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Reduced postsynaptic GABAA receptor number and enhanced gaboxadol induced change in holding currents in Purkinje cells of the dystrophin-deficient mdx mouse

Kueh, S L L and Dempster, John and Head, S I and Morley, J W (2011) Reduced postsynaptic GABAA receptor number and enhanced gaboxadol induced change in holding currents in Purkinje cells of the dystrophin-deficient mdx mouse. Neurobiology of Disease, 43 (3). pp. 558-564.

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Abstract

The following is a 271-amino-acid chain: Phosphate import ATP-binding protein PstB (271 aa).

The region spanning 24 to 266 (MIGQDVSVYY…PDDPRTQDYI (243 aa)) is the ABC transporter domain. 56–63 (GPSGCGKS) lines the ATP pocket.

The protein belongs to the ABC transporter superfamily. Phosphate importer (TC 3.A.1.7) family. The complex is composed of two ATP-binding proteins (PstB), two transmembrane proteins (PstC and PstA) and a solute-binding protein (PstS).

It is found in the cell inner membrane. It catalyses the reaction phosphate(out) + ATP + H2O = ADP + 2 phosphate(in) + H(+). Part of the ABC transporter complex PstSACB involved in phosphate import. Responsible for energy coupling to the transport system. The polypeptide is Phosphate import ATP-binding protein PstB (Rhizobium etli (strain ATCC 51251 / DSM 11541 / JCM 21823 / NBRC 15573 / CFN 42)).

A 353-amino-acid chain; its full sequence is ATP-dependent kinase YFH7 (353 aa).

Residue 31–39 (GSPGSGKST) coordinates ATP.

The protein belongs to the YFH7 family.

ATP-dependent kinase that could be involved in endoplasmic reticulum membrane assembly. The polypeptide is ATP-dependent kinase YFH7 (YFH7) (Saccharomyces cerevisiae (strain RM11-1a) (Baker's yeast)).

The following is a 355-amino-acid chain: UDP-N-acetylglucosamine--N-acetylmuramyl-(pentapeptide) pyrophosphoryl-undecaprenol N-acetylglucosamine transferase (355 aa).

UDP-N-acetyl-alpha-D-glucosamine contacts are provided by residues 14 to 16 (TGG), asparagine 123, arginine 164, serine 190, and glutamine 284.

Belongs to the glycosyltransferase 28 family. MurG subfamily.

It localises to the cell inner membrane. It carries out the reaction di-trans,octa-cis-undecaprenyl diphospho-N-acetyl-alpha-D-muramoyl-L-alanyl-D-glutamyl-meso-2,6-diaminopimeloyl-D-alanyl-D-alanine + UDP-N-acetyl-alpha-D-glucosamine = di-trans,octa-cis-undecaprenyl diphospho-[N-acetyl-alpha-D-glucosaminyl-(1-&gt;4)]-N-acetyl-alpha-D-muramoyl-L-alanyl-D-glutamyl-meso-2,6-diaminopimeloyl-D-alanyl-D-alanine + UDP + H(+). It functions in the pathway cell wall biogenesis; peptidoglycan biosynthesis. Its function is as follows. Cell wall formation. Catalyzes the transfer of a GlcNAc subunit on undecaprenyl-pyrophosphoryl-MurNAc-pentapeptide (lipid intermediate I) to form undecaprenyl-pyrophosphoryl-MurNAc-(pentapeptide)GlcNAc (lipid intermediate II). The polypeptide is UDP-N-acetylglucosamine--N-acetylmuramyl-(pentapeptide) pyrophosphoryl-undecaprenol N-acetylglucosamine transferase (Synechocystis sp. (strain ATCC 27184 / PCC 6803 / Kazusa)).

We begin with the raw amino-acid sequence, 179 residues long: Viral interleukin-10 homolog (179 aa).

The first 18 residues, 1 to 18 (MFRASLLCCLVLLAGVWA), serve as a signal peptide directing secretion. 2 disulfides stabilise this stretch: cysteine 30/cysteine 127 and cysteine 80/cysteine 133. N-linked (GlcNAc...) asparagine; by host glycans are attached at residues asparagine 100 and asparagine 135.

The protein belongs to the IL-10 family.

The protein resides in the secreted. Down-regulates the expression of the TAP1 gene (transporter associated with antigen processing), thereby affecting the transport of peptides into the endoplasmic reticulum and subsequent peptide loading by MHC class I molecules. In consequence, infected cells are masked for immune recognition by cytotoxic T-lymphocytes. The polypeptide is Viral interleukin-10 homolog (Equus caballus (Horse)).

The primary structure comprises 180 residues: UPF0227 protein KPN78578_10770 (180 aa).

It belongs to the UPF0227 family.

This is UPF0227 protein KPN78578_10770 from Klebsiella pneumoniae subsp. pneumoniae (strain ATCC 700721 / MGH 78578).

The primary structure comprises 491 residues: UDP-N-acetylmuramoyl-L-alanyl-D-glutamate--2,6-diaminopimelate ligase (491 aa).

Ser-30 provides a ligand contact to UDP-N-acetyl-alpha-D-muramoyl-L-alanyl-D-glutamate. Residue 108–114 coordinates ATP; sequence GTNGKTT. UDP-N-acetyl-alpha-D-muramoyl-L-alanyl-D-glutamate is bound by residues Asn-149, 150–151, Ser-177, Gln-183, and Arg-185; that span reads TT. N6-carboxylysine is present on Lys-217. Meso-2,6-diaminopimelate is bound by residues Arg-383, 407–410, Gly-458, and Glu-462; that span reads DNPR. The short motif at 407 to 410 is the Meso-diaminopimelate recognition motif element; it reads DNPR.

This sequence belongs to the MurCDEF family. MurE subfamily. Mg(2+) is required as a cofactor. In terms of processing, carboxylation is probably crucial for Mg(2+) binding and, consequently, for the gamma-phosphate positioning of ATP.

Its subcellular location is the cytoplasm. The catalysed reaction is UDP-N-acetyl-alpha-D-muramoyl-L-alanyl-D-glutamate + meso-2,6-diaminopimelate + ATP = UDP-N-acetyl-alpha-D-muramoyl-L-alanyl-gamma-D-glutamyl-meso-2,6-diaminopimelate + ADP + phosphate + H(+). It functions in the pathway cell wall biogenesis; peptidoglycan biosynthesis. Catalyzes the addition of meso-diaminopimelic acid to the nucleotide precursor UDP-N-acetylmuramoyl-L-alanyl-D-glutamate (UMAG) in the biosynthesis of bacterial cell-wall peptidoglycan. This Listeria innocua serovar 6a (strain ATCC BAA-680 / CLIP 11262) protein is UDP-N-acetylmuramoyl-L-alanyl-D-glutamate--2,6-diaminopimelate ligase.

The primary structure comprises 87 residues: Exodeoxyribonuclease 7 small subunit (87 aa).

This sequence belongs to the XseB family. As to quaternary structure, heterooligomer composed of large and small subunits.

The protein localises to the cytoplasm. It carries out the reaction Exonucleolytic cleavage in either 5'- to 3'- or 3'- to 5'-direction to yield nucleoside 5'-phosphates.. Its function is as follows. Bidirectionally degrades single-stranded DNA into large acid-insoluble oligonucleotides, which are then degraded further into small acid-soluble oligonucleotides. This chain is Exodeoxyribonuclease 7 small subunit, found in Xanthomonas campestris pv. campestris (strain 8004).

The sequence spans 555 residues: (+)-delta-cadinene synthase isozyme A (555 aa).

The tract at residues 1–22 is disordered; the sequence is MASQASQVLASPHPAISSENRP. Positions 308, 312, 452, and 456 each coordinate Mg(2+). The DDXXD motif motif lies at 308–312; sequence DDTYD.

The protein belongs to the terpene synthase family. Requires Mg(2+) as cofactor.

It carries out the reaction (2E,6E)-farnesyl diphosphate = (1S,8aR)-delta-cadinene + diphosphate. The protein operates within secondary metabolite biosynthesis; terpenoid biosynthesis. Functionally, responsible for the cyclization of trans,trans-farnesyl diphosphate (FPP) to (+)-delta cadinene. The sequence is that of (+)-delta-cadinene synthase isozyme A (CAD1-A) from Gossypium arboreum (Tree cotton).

Duchenne muscular dystrophy (DMD) is caused by the absence of a functional transcript of the protein dystrophin. DMD is associated with a range of cognitive deficits that are thought to result from a lack of the protein dystrophin in brain structures involved in cognitive functions. The CNS involvement extends to an impairment of cognitive abilities, with many DMD boys having significant reduction in IQ. In the cerebellum, dystrophin is normally localized at the postsynaptic membrane of GABAergic synapses on Purkinje cells. Here, we investigate the effect of an absence of dystrophin on the number of GABA(A) channels located at the synapse in cerebellar Purkinje cells of the dystrophin-deficient mdx mouse. Whole-cell patch-clamp recordings of spontaneous miniature inhibitory postsynaptic currents (mIPSCs) were performed in cerebellar slices from mdx and littermate control mice. Our results showed that the number of receptors at GABAergic synapses in the cerebellar Purkinje cell was significantly reduced in mdx mice (38.38±2.95) compared to littermate controls (53.03±4.11). Furthermore, when gaboxadol was added to the bath, the change in holding current in mdx mice was significantly enhanced (65.01±5.89pA) compared to littermate controls (37.36±3.82pA). The single channel unitary conductance and the rise and decay time of mIPSCs were not significantly different in these two groups of mice, indicating that those GABA(A) channels located at the postsynaptic sites in the mdx mice function normally. Conclusion: There is a reduction in the number of functional receptors localized at GABAergic synapses in the cerebellar Purkinje cells of dystrophin-deficient mdx mice and an increase in a gaboxadol induced holding current, which is evidence for an increase in extrasynaptic GABA(A) receptors in mdx mice. We hypothesize that the absence of dystrophin, from mdx Purkinje cells, reduces the number of post-synaptic GABA(A) receptors and as a result there is an increase in peri-synaptic receptors. If similar changes occur in the CNS in boys with DMD, it will impact on the function of neural networks and may contribute to some of the motor, behavioral and cognitive impairment apparent in many boys with DMD.